5 Int'l Soc. Work 1 (1962)

handle is hein.journals/intsocwk5 and id is 1 raw text is: 





   PROFESSIONAL ETHICS FOR SOCIAL WORKERS

(A  Synthesis  of Reports  from  National   Associations in Several Countries)

                              Eliane B. Brunner*


R  ECOGNITION of human dignity and value, and
     respect for  every  individual  regardless of  his
political opinion, religious affiliation, or ethnic origin are
basic to the professional practice of social work. This
universal concept underlies the ethics of the social work
profession and is expressed in the Codes of nine profes-
sional social work  associations which responded   to a
questionnaire put to its members   by the International
Federation of  Social Workers. This study provided
material for the open meeting  of the IFSW   Council in
Rome  in January 1961.   A large attendance and  enthu-
siastic participation at the meeting   demonstrate  the
importance  of  professional ethics to  social workers,
individually and in their associations.

  Following  the Rome  meeting,  further analysis of the
responses to the questionnaire showed  that, in general,
the ethical problems  met  by social workers  and  their
solutions for dealing with  them  are alike. The  great
ethical principles are suitable to all, regardless of our
cultural differences.

   Social work today can be compared   to an adolescent.
 As  a newly  emerging   profession, it is highly  self-
 conscious, seeking to assert itself independently  and
 yet eager for public  recognition  and  approval.  To
 mature, the profession must base  its actions on sound
 knowledge  of human   needs  and possibilities, and the
 ability to adapt to a rapidly changing society. To apply
 this knowledge in service to mankind  also requires the
 guidance of clearly defined ethical principles.

   As  professional associations have  developed,  they
 have  addressed their  energies  to  formulating  such
 principles. Diverse as the results may  be, all of the
 Codes of Ethics are directed to social workers: a very
 selected group, selected by themselves in  a choice of
 their career and  by  the  selection of  their training
 schools as Miss Wood  of Middlesex  Hospital in Great
 Britain describes them.

   Professional associations in nine countries have adopt-
 ed Codes  of Ethics. In six or more  others, a code  is
 being developed. Resting on a common   conviction about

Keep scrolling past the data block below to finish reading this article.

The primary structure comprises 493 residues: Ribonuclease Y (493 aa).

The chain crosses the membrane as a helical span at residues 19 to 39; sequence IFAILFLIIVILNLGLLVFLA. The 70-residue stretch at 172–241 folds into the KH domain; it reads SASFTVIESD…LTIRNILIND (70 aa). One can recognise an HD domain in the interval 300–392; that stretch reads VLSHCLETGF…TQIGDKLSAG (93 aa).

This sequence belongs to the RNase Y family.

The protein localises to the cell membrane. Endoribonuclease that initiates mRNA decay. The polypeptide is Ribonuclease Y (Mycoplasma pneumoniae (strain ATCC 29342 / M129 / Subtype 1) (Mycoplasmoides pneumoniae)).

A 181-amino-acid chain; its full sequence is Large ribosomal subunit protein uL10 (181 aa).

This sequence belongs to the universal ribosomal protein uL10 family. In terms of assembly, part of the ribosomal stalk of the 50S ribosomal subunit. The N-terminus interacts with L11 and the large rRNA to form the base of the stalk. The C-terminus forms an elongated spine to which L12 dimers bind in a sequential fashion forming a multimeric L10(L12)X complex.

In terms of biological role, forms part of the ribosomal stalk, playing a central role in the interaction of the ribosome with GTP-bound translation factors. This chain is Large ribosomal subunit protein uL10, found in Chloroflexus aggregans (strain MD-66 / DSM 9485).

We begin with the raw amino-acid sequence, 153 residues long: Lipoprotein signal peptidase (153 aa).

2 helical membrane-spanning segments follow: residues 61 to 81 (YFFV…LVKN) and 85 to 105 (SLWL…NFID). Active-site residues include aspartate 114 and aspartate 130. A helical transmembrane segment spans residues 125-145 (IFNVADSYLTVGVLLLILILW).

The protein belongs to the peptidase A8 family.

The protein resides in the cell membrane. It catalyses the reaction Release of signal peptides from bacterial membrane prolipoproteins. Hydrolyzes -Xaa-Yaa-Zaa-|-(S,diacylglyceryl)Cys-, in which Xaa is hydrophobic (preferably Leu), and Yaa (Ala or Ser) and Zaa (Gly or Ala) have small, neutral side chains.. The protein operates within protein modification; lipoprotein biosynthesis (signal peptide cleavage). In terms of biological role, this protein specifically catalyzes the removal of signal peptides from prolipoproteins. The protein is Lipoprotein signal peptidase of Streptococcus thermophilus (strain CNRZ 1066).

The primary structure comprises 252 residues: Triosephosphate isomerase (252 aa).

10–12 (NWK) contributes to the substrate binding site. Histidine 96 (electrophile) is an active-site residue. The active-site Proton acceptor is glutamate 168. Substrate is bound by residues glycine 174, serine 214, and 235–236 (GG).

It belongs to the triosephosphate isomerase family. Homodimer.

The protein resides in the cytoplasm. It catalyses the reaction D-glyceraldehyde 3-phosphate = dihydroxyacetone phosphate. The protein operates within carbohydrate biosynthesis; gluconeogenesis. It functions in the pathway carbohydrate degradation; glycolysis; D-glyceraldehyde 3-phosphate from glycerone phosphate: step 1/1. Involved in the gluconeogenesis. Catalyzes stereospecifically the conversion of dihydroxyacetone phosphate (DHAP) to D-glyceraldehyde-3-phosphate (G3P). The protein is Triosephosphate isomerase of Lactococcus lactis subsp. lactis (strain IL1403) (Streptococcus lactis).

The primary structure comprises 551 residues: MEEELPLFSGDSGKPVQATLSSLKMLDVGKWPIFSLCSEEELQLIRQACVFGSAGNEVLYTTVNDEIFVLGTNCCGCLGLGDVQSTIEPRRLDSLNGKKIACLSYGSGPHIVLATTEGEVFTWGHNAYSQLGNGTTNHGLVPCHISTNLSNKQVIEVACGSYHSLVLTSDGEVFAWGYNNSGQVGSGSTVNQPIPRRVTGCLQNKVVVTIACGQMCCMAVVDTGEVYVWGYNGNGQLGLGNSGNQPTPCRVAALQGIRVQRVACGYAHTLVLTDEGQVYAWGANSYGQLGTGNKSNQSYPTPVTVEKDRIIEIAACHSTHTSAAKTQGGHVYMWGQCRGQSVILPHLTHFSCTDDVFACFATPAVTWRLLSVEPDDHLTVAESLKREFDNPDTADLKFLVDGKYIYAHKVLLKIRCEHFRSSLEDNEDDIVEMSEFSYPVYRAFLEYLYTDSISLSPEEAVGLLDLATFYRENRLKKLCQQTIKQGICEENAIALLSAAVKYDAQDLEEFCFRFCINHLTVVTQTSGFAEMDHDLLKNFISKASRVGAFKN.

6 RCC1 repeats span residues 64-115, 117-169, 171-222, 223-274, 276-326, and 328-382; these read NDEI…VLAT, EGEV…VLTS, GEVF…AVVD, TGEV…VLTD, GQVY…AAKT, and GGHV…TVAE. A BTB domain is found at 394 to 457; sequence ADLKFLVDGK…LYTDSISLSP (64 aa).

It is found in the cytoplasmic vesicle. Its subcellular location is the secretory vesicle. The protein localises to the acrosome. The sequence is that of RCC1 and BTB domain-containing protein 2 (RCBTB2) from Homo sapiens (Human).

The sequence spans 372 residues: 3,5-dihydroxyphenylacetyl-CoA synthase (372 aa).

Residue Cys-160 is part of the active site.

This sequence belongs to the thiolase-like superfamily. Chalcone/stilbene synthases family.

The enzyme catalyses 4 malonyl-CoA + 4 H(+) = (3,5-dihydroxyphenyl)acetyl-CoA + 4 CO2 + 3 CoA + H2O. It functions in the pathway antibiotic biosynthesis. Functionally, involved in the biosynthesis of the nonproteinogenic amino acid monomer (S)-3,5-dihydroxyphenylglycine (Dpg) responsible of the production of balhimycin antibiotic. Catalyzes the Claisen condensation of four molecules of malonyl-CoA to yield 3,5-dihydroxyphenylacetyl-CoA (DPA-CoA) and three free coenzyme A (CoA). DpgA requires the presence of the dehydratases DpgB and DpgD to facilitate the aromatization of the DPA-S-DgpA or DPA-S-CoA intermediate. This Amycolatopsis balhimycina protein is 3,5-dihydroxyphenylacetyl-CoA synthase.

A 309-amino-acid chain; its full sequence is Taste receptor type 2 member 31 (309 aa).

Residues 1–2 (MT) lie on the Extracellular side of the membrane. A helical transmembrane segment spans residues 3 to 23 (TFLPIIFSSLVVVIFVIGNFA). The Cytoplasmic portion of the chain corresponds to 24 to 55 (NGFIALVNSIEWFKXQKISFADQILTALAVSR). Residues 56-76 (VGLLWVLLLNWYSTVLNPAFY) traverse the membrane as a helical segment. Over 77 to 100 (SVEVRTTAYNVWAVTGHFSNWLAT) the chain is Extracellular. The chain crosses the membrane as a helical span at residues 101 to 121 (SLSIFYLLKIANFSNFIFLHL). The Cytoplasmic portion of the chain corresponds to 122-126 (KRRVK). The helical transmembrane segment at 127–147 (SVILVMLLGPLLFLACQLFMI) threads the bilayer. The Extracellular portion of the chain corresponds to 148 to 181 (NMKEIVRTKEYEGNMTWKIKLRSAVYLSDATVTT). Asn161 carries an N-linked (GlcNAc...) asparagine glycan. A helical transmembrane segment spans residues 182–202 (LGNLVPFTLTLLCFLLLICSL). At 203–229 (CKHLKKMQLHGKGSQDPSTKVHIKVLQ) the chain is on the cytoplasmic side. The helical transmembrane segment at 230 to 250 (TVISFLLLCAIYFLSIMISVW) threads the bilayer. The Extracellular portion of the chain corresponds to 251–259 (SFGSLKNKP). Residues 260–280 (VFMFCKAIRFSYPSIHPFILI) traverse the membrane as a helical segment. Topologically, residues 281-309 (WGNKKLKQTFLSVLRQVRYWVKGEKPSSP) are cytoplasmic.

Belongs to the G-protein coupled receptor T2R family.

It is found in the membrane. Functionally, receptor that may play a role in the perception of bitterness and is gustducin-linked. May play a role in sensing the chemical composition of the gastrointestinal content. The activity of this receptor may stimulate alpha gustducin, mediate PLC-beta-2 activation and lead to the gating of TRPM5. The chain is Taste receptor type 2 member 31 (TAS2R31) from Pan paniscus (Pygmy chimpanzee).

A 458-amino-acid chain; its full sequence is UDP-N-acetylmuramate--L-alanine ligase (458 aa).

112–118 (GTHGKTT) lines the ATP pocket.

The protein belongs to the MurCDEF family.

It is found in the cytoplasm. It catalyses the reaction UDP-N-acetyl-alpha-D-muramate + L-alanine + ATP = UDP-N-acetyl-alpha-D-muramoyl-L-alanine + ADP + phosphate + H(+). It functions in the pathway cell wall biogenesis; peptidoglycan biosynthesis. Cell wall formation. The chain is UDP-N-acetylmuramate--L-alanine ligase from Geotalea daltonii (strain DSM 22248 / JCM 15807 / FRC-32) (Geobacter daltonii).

the value and dignity of each individual human   being,
 the Codes have  dealt with a  variety of problems con-
 fronting social workers.


                   Confidentiality
  A   primary concern  is the  professional secret, or
the responsibility of the social worker to guard inform-
ation imparted by  clients as completely confidential. In
France, this principle has been sanctioned since 1945 by
a law  which  extended the  immunity  formerly reserved
to physicians and lawyers, to social workers. This  law
has since been upheld  in the courts.

  In  England  in 1959, social workers studied the pro-
blem  of confidentiality at a Conference on Morals and
Social Workers.  Case examples of conflicts which arise,
for example,  between   respecting a client's confidence
and  protecting a child who   is the victim of behavior
confided  by  the client were  considered.  One   basic
difficulty is that while social workers  recognize  and
accept that they, to some degree, embody   society's con-
science, they are not always in agreement with  society's
judgments  as expressed in law, said Miss E. P. Corner,
M.B.E.,  who   addressed the  Conference.

   In Belgium,  the principles of confidentiality express-
ed  in the Code of Ethics adopted  in 1951  do not have
legal sanction.  This is true also in Canada,  Italy and
the U.S.   In these associations, a great deal of attention
has been  given to the subject in professional writings, at
conferences  and  in professional education.

      Responsibility to Individuals Served
   The  respect and  acceptance of the  rights and res-
ponsibilities of persons is the primary obligation of the
social workers.    Expressed  in  different words, this
concept  is common   to all of the  professional associa-
tions.  For  example:

   The  Belgian Code  states:

     The  action toward the welfare of a client is direct-
     ed  to helping him  to overcome  his difficulties and
     help  him   realize thoroughly his  individual and
     social possibilities, in arousing principally his sense
     of responsibilities, respecting at all times his free-
     dom   of choice.

   The  Code   of  the U.S.A.   Association  requires its
 members  to regard  as my  primary obligation the wel-
 fare of the individual or group  served . . . 


*M11. Brunner 4 -sociated with the Institut de Service Social. Montrouee. France and works closely with Mile. M. L. Ginet. Director of
the Institute and Preident of the International Federation of Social Workers.

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